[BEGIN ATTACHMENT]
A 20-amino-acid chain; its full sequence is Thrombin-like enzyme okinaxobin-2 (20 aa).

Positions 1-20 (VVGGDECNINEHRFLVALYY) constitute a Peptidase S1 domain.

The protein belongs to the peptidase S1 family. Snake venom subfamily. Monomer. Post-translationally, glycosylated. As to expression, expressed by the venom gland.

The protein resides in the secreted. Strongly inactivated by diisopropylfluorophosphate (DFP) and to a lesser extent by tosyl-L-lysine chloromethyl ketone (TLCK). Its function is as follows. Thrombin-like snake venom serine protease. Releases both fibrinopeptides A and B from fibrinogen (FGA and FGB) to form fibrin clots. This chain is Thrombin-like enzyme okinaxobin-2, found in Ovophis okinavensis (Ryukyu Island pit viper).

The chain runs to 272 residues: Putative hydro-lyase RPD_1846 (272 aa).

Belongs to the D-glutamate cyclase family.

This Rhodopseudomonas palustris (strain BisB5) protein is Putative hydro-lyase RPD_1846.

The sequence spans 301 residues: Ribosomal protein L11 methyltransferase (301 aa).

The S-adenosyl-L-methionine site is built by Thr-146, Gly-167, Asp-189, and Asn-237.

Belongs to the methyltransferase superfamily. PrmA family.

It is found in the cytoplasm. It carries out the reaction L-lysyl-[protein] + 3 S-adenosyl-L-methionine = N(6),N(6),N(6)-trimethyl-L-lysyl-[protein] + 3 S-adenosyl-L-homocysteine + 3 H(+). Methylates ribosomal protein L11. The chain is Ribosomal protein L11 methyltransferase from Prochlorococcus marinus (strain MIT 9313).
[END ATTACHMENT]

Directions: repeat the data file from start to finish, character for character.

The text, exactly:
A 20-amino-acid chain; its full sequence is Thrombin-like enzyme okinaxobin-2 (20 aa).

Positions 1-20 (VVGGDECNINEHRFLVALYY) constitute a Peptidase S1 domain.

The protein belongs to the peptidase S1 family. Snake venom subfamily. Monomer. Post-translationally, glycosylated. As to expression, expressed by the venom gland.

The protein resides in the secreted. Strongly inactivated by diisopropylfluorophosphate (DFP) and to a lesser extent by tosyl-L-lysine chloromethyl ketone (TLCK). Its function is as follows. Thrombin-like snake venom serine protease. Releases both fibrinopeptides A and B from fibrinogen (FGA and FGB) to form fibrin clots. This chain is Thrombin-like enzyme okinaxobin-2, found in Ovophis okinavensis (Ryukyu Island pit viper).

The chain runs to 272 residues: Putative hydro-lyase RPD_1846 (272 aa).

Belongs to the D-glutamate cyclase family.

This Rhodopseudomonas palustris (strain BisB5) protein is Putative hydro-lyase RPD_1846.

The sequence spans 301 residues: Ribosomal protein L11 methyltransferase (301 aa).

The S-adenosyl-L-methionine site is built by Thr-146, Gly-167, Asp-189, and Asn-237.

Belongs to the methyltransferase superfamily. PrmA family.

It is found in the cytoplasm. It carries out the reaction L-lysyl-[protein] + 3 S-adenosyl-L-methionine = N(6),N(6),N(6)-trimethyl-L-lysyl-[protein] + 3 S-adenosyl-L-homocysteine + 3 H(+). Methylates ribosomal protein L11. The chain is Ribosomal protein L11 methyltransferase from Prochlorococcus marinus (strain MIT 9313).